Aside from water rate hikes and a proposed transit hub, which the Daily Press wrote about previously, City Council will consider banning wild animals from a slew of public spaces and a union appeal at the Feb. 24 meeting.
The proposed wild animal ban would oust exotic and wild animals, like snakes, reptiles, birds, and non-human primates, from all city parks, the beach, Ocean Front Walk, the Santa Monica Pier, the pier ramp, the Third Street Promenade, and the Downtown Transit Mall.
Animal handlers offer chances to hold or be held by massive snakes or colorful birds near the entrance to the pier in Palisades Park. They ask for donations in return.
“At times, these individuals do so in an aggressive manner,” a report from city officials to council says. “Animals such as birds or snakes are even tossed by their handlers at unsuspecting park patrons so that they have no choice but to interact with the animals and their owners.”
When the Daily Press spoke with animal handlers last month, they denied these claims.
“The Santa Monica Police Department has responded to several incidents at the southern end of Palisades Park involving exotic animals, including documented injuries to children,” city officials said in the report. “Additionally, these animals often attract crowds and cause commotion that result in people congregating in the middle of park pathways and sidewalks restricting public access to the park, and sometimes spilling into the streets near the busy intersection of Colorado and Ocean Avenues.”
City officials also bring up a concern that the animals are being treated inhumanely. Last year, after protests from local animal rights activists, council voted to seek non-animal vendors for a location that’s been home to pony rides and a petting zoo for years at the weekend Farmers’ Market.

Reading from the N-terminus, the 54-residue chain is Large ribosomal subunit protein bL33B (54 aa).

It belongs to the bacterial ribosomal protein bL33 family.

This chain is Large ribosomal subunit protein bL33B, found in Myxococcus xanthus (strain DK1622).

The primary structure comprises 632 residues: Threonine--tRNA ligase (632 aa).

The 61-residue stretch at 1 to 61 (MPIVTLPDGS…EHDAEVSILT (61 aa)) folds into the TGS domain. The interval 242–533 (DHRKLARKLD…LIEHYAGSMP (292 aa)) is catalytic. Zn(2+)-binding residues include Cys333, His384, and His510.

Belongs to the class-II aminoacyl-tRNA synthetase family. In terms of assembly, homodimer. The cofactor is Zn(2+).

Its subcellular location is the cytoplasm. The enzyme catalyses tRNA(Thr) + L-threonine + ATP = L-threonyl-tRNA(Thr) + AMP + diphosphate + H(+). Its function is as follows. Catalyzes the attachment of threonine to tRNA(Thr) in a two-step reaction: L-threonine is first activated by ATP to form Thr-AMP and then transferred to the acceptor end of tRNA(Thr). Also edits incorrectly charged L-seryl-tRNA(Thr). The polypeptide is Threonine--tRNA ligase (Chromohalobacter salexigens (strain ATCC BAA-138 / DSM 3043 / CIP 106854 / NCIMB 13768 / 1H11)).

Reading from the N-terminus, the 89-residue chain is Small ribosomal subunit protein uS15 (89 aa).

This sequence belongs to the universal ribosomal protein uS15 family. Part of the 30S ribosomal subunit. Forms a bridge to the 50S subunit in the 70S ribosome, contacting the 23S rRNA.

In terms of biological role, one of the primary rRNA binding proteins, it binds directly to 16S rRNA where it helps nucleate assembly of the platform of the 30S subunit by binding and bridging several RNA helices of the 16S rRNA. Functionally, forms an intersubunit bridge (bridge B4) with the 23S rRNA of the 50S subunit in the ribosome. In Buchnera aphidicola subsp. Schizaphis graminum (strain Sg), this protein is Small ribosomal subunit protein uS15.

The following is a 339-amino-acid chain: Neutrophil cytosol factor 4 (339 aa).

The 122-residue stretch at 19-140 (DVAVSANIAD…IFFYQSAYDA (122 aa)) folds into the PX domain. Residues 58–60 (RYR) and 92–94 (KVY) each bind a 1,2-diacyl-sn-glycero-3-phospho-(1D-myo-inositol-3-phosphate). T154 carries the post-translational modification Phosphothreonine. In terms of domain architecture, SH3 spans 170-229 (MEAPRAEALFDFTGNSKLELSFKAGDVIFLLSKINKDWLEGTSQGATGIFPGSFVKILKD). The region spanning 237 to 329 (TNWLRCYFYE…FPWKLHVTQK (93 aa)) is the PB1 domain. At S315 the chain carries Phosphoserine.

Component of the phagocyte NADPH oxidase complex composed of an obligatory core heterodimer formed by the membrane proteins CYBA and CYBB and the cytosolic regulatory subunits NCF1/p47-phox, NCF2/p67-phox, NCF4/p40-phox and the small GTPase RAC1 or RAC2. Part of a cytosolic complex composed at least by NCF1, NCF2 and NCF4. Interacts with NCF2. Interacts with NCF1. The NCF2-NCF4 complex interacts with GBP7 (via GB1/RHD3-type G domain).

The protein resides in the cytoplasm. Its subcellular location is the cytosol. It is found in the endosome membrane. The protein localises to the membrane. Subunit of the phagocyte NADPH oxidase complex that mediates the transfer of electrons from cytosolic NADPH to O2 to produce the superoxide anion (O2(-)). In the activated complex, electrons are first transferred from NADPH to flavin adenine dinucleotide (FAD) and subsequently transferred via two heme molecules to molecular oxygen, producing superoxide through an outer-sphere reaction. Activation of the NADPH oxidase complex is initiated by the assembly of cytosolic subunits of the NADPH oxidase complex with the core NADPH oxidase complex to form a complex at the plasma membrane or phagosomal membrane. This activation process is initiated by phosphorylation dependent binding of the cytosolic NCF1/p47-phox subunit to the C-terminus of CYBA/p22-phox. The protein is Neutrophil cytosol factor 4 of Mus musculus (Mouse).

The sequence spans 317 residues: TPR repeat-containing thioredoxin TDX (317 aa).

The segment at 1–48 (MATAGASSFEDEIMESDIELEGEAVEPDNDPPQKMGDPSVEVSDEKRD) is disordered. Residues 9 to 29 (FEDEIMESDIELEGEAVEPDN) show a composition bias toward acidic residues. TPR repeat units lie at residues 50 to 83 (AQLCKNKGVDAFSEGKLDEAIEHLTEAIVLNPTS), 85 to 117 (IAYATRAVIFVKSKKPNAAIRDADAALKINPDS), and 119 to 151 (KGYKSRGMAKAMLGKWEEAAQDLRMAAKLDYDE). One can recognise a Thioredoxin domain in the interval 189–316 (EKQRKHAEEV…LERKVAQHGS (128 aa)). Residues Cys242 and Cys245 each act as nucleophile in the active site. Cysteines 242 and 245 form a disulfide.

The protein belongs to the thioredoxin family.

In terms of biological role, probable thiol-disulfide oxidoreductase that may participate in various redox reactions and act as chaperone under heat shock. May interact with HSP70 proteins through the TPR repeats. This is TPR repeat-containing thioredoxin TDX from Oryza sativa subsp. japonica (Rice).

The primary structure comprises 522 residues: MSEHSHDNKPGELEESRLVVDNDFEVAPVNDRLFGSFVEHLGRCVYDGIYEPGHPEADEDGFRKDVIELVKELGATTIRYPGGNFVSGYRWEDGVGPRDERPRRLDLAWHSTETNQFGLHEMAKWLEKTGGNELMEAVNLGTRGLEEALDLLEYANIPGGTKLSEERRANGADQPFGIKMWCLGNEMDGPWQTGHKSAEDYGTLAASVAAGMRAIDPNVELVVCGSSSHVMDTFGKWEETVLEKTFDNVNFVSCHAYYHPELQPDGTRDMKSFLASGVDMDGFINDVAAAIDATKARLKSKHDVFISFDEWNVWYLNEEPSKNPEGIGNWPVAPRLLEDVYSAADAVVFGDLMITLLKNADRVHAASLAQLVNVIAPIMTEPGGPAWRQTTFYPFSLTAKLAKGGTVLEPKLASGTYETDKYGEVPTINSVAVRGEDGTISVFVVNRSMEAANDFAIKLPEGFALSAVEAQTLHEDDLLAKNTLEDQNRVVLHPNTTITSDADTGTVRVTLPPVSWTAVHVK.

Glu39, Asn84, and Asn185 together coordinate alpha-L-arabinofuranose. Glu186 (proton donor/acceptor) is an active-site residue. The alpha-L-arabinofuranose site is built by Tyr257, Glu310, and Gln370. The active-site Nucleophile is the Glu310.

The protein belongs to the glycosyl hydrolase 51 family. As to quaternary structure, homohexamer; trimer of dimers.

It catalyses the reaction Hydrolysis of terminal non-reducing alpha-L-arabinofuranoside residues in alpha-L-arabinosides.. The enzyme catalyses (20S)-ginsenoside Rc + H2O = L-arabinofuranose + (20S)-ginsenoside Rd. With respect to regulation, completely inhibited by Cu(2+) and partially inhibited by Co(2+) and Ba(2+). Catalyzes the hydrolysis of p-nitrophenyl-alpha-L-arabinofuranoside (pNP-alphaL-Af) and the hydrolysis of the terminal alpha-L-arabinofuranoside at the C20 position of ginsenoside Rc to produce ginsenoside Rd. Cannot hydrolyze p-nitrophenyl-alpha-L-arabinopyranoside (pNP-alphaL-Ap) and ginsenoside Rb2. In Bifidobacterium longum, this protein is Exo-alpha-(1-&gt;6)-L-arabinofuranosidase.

“Residents and visitors have voiced concerns regarding the treatment of these animals and question if their exposure to a large number of people in a generally loud urban environment (which is generally not their native habitat) and their prolonged exposure to the sun is healthy for the animals,” city officials said in a report about the proposed wild animal ban.
The International Workers of the World (IWW) filed an appeal with City Hall after they were denied permission to be the exclusive bargaining representative of 11 labor trainee-as needed city employees assigned to beach maintenance.
In January, Interim City Manager Elaine Polachek denied IWW’s petition, citing standards in a city ordinance.
IWW appealed the decision earlier this month and council will have the final say on Tuesday night. City officials are not making recommendations to council as to how to handle the appeal.
Shrinking Arts Commission
The Santa Monica Arts Commission could drop from 13 members to 11 members with a vote of the council Tuesday night. Back before 1994, the commission had 17 members but was downsized because it had trouble reaching a quorum.
The same thing problem is happening now.
“While the Commission continues to have important work to do, once again the body’s unusually large size appears to impair its ability to meet and therefore its efficiency,” city officials said in a report to council. “Accordingly, on January 27, 2015, the Commission Chair appeared before Council and requested that, instead filling two current vacancies, Council consider acting again to reduce the body’s size.”